Andy Murray backs move to merge ATP and WTA Tours
Andy Murray has joined calls to merge the men's and women's tours, arguing that many of the game's top players think it would be a positive move for tennis.
Talk of one unified tour, while not a new phenomenon, has resurfaced with Roger Federer also posing the question on Twitter in April and ex-British No 1 Greg Rusedski has thrown his weight behind such a move.
Now three-times Grand Slam champion Murray has waded into the debate and thinks it is a conversation worth having.
"When you have a lot of the top male players now starting to discuss and talk about it, that's definitely very promising," Murray, who has often voiced his support for gender equality, told CNN.
"When these discussions happen it's quite important not just to see this merger through a man's eyes and to bring more women into the decision-making positions so that everyone's voice gets heard," added the twice Wimbledon champion, who used to be coached by Amelie Mauresmo.
While professional tennis is suspended entirely due to the coronavirus pandemic, contentiously the men's ATP Tour offers more prize money in a year than its WTA counterpart does.
But the proposals in themselves are not without controversy, dividing opinion among some of the game's biggest stars.
Rafael Nadal, for example, is also among many who are backing the proposal while Australian Nick Kyrgios wasted little time in rejecting the idea.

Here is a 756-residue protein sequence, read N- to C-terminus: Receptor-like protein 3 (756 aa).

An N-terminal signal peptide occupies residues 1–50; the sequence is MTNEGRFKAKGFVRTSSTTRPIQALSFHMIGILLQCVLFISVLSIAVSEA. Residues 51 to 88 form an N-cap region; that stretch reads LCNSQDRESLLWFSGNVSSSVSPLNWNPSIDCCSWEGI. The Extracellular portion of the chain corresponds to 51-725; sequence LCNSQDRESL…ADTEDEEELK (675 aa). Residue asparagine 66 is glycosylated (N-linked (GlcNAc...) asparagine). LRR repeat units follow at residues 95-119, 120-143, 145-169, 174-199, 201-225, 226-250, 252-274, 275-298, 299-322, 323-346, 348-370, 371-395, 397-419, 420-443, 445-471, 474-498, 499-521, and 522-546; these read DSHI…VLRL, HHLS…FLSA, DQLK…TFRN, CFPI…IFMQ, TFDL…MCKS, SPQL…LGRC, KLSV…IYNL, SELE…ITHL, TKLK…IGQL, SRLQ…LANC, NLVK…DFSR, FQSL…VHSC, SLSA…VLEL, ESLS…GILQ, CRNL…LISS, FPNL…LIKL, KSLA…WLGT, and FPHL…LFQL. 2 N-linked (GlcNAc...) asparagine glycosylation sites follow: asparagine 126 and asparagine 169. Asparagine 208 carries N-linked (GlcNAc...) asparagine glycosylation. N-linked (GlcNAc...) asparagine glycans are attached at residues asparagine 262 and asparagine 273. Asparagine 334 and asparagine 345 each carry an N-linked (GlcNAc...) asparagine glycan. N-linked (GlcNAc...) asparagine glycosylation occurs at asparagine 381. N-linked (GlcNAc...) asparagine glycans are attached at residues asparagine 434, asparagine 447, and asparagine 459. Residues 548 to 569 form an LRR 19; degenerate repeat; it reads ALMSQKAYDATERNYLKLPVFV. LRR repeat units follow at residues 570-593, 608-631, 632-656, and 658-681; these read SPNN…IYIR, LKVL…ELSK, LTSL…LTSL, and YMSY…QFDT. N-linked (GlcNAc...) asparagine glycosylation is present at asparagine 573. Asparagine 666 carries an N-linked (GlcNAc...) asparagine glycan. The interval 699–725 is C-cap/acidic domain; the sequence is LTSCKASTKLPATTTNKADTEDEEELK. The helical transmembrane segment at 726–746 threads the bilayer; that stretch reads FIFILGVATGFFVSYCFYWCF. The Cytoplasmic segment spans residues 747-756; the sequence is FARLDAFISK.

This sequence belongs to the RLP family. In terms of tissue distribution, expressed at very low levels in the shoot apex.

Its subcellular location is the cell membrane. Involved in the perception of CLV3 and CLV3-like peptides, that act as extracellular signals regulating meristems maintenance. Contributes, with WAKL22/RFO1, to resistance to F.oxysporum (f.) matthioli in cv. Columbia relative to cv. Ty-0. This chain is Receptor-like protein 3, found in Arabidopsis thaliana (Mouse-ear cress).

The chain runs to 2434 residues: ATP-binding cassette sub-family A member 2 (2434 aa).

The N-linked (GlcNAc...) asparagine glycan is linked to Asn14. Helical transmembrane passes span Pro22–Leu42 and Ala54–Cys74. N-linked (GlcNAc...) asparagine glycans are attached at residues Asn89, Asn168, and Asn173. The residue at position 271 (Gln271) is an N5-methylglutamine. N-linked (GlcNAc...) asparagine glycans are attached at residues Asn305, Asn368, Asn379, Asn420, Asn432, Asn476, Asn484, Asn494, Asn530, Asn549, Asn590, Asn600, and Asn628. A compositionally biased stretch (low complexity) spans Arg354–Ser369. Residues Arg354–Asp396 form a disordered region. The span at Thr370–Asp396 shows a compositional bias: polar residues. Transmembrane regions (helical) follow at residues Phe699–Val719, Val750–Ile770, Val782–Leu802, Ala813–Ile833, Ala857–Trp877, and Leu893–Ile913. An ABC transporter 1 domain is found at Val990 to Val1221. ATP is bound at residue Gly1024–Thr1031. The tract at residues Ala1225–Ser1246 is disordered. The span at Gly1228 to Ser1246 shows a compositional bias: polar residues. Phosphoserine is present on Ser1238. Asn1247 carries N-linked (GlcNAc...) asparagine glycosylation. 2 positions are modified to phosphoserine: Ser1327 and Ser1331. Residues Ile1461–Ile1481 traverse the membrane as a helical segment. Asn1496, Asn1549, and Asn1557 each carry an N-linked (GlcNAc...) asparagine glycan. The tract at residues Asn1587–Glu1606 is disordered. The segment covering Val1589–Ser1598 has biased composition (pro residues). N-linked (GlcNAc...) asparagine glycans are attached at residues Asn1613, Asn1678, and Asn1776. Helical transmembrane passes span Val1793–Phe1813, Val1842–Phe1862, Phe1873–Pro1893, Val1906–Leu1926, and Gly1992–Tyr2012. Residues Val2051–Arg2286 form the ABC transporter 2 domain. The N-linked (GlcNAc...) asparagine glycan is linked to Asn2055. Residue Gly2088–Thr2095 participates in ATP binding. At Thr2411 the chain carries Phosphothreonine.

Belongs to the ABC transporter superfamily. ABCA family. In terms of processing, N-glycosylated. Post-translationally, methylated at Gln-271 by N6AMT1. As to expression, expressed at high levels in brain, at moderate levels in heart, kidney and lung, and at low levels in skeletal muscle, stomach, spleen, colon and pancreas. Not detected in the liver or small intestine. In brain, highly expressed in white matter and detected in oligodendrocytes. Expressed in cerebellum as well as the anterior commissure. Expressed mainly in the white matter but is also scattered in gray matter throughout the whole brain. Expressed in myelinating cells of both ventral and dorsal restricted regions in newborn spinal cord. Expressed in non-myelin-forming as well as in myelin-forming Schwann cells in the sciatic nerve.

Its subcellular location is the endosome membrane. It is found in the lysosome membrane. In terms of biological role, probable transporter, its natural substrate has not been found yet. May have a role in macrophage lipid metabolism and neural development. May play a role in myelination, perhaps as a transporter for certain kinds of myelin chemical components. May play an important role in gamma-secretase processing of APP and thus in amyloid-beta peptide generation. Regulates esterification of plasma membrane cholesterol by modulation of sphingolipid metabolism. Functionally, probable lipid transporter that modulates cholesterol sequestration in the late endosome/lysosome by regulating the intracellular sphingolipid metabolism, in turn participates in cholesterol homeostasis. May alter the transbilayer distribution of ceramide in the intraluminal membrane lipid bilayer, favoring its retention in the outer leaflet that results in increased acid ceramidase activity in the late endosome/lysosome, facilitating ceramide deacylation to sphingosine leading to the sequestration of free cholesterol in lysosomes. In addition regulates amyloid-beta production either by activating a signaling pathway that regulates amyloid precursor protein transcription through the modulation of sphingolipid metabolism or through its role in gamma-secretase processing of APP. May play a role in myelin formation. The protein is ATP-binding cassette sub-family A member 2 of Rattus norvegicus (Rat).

Billie Jean King has advocated for men's and women's tennis to unite since the 1970s
Billie Jean King, meanwhile, has campaigned for a joint tour ever since she founded the Women's Tennis Association in 1973, but now officials within the men's side of the sport appear to be willing to explore the possibility of a merger.
"I did have a chance to talk with Roger and he said the reason he even thought about this is because he finally had some space and time to reflect and think about the sport," King said. "We have to stay together as a sport."
Two-time Olympic gold medallist Murray admitted that some resistance was to be expected, recounting conversations he had with fellow ATP players who were upset when the bigger tournaments started offering equal prize money.
"I spoke to some of the male players... who were unhappy because the prize money was equal and I said 'well would you rather there was no increase at all?' And they said to me 'Yeah, actually,'" Murray said.